Stars explained: * A production of no real merit with failings in all areas. ** A production showing evidence of not enough time or effort, or even talent, and which never breathes any real life into the piece – or a show lumbered with a terrible script. *** A good enjoyable show which might have some small flaws but has largely achieved what it set out to do.**** An excellent show which shows a great deal of work and stage craft with no noticeable or major flaws.***** A four star show which has found that extra bit of magic which lifts theatre to another plane.
Half stars fall between the ratings

Practising safe, No Sex

No Sex Please, We're British

Highbury Theatre Centre


IT SEEMS we have come a long way since the Obscene Publications act of 1959 and rightly or wrongly have now allowed a society where these issues are both common knowledge and accepted.   

When No Sex Please We‘re British was written by Anthony Marriott and Alistair Foote in 1971, the subject was still a hotbed of international court action. However looking back the 42 years since, the embarrassment and legality of being in possession of some ` naughty publications' no longer quite has the edge it once might have had.

It was a young Michael Crawford who first originated the lead role of Brian Runnicales with many commenting since that that was the birth of Frank Spencer, later to be seen in the TV series Some Mothers Do ‘Av Em.

The plot is centred on newlyweds Peter and Frances Hunter who live above a high-street bank. Peter is an employee and Frances, in the hope of starting a small business, orders some glassware from a Scandinavian mail order company. Instead of glassware though a package of adult photos arrives, the first of several awkward deliveries.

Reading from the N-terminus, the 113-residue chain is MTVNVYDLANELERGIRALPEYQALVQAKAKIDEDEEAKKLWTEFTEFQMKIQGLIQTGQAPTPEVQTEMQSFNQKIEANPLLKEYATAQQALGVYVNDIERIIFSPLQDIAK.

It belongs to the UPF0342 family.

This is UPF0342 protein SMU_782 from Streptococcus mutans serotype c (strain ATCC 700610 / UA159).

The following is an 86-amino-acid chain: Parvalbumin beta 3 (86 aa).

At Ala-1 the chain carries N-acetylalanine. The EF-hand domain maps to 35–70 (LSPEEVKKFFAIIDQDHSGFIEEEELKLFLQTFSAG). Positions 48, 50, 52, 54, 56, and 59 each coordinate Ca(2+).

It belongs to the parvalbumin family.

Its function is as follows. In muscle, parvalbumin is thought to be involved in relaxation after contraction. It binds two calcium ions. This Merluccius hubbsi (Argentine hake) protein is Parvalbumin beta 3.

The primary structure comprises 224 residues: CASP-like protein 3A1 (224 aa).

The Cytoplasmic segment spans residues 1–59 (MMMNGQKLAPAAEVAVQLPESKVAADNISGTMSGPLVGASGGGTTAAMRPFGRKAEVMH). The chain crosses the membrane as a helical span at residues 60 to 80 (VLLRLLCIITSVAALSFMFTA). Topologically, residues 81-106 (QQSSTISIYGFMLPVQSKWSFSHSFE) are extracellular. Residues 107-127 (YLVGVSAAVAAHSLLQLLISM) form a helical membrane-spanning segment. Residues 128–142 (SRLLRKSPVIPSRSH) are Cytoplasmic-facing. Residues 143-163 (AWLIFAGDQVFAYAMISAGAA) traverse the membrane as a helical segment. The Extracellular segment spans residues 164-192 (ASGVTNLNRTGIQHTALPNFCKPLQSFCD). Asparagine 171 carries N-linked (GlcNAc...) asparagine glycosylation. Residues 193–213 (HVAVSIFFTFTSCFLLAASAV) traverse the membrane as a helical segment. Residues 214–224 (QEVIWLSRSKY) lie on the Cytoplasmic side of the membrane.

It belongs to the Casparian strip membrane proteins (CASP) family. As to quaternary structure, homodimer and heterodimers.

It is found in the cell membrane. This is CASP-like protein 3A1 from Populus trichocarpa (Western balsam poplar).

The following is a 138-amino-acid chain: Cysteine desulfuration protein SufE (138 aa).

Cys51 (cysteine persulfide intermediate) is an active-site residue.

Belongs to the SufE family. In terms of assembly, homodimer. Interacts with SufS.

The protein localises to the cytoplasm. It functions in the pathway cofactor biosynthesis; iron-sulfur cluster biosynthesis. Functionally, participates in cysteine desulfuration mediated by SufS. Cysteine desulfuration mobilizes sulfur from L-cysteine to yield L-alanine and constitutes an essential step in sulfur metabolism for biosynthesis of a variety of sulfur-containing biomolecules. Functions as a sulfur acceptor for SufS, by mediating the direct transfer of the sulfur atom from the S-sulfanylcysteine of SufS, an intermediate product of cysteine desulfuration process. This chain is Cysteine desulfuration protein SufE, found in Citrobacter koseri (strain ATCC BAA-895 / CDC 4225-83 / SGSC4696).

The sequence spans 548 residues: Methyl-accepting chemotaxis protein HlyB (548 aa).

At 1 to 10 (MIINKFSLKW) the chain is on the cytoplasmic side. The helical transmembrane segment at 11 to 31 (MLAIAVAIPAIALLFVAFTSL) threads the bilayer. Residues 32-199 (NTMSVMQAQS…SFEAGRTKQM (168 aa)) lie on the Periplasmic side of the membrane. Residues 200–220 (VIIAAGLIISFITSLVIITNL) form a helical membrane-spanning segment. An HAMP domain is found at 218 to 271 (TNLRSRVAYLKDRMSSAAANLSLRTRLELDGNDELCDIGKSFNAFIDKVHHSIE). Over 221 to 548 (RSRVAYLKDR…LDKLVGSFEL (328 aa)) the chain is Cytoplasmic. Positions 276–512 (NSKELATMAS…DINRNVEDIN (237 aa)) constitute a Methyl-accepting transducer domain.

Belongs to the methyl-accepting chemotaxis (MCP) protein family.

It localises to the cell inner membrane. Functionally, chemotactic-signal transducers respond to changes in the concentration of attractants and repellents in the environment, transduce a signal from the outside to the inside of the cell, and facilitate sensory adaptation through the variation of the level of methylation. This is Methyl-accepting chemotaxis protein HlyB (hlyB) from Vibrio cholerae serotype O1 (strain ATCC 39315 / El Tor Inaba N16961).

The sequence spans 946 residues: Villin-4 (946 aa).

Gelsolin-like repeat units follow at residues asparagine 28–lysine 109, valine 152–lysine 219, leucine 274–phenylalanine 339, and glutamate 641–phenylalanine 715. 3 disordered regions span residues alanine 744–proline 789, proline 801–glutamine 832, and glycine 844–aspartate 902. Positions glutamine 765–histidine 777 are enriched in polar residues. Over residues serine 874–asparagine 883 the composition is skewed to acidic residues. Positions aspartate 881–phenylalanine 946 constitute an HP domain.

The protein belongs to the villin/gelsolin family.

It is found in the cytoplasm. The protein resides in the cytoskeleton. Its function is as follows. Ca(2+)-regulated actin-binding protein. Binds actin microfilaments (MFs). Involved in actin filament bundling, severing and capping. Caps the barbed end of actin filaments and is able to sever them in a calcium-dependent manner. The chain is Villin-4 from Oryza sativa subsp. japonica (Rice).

The principal action then becomes the hiding and disposal of the items, which as the location is a flat above a bank, creates an amusing set of logistical difficulties.

Dan Payne and Daisy Hale do a nice job as Mr & Mrs Hunter, effectively knitting together the developing chaos of a flat filled with unwanted guests while they and Brian Runnicales, a bank cashier played by Richard Cogzell, do their best to lose the offensive material.

Overall Cogzell was the only one who effectively kept up the level of absurdity and panic sufficiently to sell the 70's notion that porn was at that time still an under the counter and illicit affair.


It is our acceptance of such things that perhaps made the production a little too comfortable for the players to rise to and only occasionally did it generate the panic that being publically caught with a smutty novel would once have had.

This production is directed by both Sandra Hayes and Robert Hicks giving Mr Hicks his debut experience in the director's chair and jointly they kept things moving nicely. This committee approach may though have contributed to the lack of fire in the proceedings although the combinations of entrances, doorbells, doors were all timed to perfection by the supporting cast.

`No Sex' is a gentle beginning to Highbury's season and the play traditionally is something of a stock item for amateur companies. However after all of this time it is also something of a time capsule and now rather dated. At one point someone called   ` Danny la Rue' is mentioned?  This means that besides the situation lacking modern credibility, that a fair amount of the humour now falls by the wayside and it must soon be  time to have `No Sex' safely  behind closed doors.

However if it's a nostalgic look at the end of the sixties, our  legacy of Victorian thinking with a few good laughs thrown in, then it's still one for you.

Jeff Grant 

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